# Mathematical proof of Olber's paradox

Is there a mathematical proof regarding Olber's Paradox?

For me this feels a false paradox as I think that it IS possible to have an infinite (in space and in time) Universe with an infinite number of stars, homogeneously spaced but where there are many rays in the sky that never intersect a star. i.e. the sky will be mostly dark.

Mathematically, consider $$\mathbb{R}^3$$ as the space, and an infinite (but countable) number of unit length balls $$B_i = \{x\in\mathbb{R}^3: \|x-c_i\| \leq 1\}$$ for specified centers. Can we distribute the infinite balls homogenesouly throughout the infinite space such that we will have at least one ray (a half line starting from the origin) that never intersects any such balls?

My intuition (which is wrong more than half the time) tells me that we can! But many sources online seem to claim that we cannot and use this fact to prove that either the universe in finite in space or in time (or in both)

Is there a mathematical proof for this mathematically simple formulation of Olber's paradox?

## 1 Answer

If the balls are distributed randomly with statistical uniformity in space, and we examine some spherical shell of some width, we can say that on average the balls will occupy some fraction $$F$$ of the shell's cross-sectional area (as seen from Earth). The probability of a ray making it through the shell without intersecting a ball will then be $$1-F$$. But now the ray has to make it through a second shell, and that probability will also be $$1-F$$, and so on. So the probability of a ray making it through $$N$$ shells is $$(1-F)^N$$. Since $$1-F<1$$, this probability goes to zero as N goes to infinity. It would seem then, that given an infinite, homogeneous, statistically random distribution of stars, almost all rays will intersect a star at some point. There may be some set of rays that will make it "all the way to inifinity" but that set will surely be of measure zero.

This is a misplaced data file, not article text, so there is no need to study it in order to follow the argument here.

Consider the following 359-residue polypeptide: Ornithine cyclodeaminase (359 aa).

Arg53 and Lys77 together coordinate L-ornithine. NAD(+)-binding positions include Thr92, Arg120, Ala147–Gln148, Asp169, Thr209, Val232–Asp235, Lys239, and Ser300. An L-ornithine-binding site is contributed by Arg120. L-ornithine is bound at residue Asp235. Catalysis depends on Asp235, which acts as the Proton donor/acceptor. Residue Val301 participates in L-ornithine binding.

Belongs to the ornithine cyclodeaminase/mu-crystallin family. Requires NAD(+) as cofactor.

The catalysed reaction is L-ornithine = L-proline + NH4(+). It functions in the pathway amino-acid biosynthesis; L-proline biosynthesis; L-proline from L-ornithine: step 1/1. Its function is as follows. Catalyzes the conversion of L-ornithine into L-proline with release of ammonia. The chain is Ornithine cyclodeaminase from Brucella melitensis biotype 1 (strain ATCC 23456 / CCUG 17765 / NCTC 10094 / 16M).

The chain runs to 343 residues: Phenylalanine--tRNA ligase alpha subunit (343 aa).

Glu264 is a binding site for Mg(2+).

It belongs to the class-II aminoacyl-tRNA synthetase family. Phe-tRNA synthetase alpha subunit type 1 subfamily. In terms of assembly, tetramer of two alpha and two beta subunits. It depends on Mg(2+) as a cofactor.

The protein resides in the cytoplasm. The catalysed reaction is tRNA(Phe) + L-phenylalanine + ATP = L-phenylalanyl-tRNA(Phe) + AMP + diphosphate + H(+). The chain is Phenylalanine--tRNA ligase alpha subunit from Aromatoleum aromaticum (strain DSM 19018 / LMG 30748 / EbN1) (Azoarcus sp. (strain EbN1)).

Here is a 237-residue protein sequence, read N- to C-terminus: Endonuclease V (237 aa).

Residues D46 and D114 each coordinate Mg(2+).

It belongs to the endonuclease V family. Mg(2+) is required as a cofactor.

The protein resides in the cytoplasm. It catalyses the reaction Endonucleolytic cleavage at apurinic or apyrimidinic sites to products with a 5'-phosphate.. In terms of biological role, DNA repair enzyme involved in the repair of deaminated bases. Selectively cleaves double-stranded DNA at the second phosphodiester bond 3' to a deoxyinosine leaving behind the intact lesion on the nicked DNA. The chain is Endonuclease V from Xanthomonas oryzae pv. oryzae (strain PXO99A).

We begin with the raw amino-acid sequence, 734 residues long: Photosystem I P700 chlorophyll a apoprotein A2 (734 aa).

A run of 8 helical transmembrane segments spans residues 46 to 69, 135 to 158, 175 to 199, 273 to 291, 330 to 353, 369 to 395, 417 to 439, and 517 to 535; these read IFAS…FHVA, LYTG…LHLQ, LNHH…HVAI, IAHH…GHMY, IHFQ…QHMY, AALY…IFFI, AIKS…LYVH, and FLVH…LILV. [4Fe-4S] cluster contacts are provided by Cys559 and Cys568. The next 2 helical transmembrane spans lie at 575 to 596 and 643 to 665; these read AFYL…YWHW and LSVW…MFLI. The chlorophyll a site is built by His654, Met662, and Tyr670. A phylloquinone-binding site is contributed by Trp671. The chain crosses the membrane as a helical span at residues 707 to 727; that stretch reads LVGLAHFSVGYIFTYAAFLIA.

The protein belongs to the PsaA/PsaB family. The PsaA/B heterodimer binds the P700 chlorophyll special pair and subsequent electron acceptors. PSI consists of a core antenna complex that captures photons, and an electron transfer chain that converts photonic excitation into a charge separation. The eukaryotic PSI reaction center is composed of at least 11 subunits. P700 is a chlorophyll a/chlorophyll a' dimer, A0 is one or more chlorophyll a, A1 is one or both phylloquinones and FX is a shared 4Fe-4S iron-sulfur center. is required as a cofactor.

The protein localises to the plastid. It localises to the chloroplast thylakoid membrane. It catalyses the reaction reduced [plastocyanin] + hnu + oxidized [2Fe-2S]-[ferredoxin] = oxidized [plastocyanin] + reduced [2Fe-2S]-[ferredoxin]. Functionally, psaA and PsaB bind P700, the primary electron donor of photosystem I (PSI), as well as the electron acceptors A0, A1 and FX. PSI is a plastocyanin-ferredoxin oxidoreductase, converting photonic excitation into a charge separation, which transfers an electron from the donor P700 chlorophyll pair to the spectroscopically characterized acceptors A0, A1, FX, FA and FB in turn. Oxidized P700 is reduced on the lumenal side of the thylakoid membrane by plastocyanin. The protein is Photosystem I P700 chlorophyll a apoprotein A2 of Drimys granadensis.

Now, as a pure math problem, there might be many ways to arrange stars homogeneously so that there are big patches of dark in the night sky. Maybe we could arrange the stars in some crystal or quasi-crystal lattice, for instance. But, physically, no such arrangement would be stable; such an arrangement would last for only a short time, giving way to some random distribution very quickly. And there is indeed no evidence that stars, galaxies, what have you, were ever arranged in such a fashion. So to discuss Olber's paradox as a true physical problem, we have to deal with a random distribution. And I think this eliminates pretty much any arrangement any determined mathematician might come up with to evade the paradox.